Even so, the results are revealing and worth a close look. Those of you hoping to use the results as a benchmark will find some valuable insights as you compare your elearning status to other organizations.

It was clear at the start that one of the Profile questions might not have been worded correctly for accurate responses. We’d hoped to get some kind of ratio for the number of paid staff members to the number of members served (in the case of trade organizations, individuals served, rather than institutions). But when we saw organizations listing their size as “1001-3000″ saying they had 100 (in one case ) and 300 (in another) staff members fully dedicated to education, we knew something was off. And when we saw an organization of 1-500 members say they have an education staff of 300, we guessed that these responses weren’t very reliable. (It’s possible volunteer-driven associations serving education see all of their volunteer education leaders as staffers… but that’s just a guess for why the numbers seem off.)

Despite some outliers, generalities can be made.

That said, here’s the first installment of a series covering the results of the 2011 aLearning Association Survey.

Organization Size and Education Staffing

Some respondents completed the initial profile information, then opted out of the additional pages for various reasons (in one case, the respondent was a vendor and realized her responses would skew results). Respondents who did not complete the full survey have been omitted from this summary.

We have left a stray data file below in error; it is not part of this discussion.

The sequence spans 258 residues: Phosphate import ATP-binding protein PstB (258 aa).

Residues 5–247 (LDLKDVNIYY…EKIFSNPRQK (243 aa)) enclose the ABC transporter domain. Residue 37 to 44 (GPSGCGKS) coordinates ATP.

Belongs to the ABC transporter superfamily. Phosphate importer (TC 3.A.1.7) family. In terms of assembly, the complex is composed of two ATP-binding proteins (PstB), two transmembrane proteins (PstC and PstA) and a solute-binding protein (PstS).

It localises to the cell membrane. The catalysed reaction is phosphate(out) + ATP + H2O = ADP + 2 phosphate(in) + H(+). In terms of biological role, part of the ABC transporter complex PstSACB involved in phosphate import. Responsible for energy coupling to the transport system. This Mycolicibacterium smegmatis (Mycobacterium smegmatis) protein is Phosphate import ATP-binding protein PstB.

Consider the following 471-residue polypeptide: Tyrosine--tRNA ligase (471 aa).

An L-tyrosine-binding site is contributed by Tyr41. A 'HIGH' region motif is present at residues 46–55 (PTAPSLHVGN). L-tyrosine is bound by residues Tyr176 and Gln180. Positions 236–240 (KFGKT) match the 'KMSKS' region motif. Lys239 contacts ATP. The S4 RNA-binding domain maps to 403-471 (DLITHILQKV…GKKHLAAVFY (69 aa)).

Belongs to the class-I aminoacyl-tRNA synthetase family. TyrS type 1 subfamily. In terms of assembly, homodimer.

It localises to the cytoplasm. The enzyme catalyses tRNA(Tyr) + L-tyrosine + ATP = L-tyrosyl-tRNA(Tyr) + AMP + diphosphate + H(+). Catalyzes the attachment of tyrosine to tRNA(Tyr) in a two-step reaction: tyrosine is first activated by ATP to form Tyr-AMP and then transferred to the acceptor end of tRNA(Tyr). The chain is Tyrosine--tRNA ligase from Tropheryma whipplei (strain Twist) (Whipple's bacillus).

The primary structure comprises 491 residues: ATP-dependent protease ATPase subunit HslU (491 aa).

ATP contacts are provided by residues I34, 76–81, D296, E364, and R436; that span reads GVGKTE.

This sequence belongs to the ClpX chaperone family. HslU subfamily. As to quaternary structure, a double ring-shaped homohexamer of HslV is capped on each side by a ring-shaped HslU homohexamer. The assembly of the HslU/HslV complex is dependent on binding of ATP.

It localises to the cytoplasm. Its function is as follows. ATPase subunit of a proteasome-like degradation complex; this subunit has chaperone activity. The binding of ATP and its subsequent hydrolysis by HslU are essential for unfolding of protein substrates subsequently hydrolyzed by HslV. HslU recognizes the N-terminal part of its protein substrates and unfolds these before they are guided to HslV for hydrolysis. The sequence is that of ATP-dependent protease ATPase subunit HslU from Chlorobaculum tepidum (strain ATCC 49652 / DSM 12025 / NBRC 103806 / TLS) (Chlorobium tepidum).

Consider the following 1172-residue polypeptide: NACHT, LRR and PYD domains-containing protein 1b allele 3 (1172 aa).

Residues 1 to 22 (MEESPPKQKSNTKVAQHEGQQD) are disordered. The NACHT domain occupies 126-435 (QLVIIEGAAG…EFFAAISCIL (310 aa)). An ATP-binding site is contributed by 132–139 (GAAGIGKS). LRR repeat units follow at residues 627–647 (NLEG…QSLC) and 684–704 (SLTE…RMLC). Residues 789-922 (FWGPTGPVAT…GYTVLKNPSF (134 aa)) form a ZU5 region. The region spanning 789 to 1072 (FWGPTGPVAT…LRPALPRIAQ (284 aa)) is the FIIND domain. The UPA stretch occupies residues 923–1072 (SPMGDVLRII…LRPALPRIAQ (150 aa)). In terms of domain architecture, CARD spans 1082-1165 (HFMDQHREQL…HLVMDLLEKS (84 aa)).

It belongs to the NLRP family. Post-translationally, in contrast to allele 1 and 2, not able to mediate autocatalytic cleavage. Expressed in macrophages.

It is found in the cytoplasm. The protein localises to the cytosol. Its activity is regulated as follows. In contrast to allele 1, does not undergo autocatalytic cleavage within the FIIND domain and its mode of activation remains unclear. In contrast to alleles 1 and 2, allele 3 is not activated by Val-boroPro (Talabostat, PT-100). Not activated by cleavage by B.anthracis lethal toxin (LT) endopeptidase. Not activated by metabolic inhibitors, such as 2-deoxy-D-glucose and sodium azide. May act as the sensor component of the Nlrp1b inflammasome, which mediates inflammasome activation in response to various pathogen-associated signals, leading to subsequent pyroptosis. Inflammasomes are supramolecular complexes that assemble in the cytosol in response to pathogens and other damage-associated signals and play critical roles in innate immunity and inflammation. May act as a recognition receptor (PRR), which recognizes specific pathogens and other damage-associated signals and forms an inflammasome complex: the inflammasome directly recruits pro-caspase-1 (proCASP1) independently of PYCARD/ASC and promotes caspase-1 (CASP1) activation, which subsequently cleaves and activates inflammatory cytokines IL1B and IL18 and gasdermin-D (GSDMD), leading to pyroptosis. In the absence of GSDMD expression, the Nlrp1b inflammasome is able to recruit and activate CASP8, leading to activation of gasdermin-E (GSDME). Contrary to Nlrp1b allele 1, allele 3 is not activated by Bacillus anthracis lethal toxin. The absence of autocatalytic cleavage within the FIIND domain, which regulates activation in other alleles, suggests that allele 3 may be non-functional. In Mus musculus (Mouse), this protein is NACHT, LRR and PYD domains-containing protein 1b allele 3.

The single largest group of respondents came from organizations representing more than 10,000 individuals, and the second largest group serves 1001-3000 members. Generally, the respondents were pretty evenly spread across all sizes of organizations. Organizations representing more than 10,000 individual members were asked to note the specific number, and (of those responding) these ranged from 20,000 up to 180,000.

You’d expect this would mean that these organizations are also all over the board in their other responses, and you’d be right.

We asked how many staff members in the respondents’ organizations are dedicated full-time to education, including directors, meeting planners, and support personnel. The numbers were all over the place, as already mentioned, so we have to be careful in interpreting the answers. But here’s what’s intersting:

1-500 members: 1-5 education staff members
501-1000: 0-9
1001-3000: 0-200 (or take your pick: 0-100; 0-15)
3001-6000: 4
6001-10000: 1-13
10000+: 1/2 – 100+

Talk about all over the place! If we take the most conservative numbers, staff members could be representing anywhere from 50-80,000 individuals! That’s quite a range. (The 80,000 number comes from a respondent who listed individuals served as 40,000 with one person dedicated 1/2 time to education.)

Budget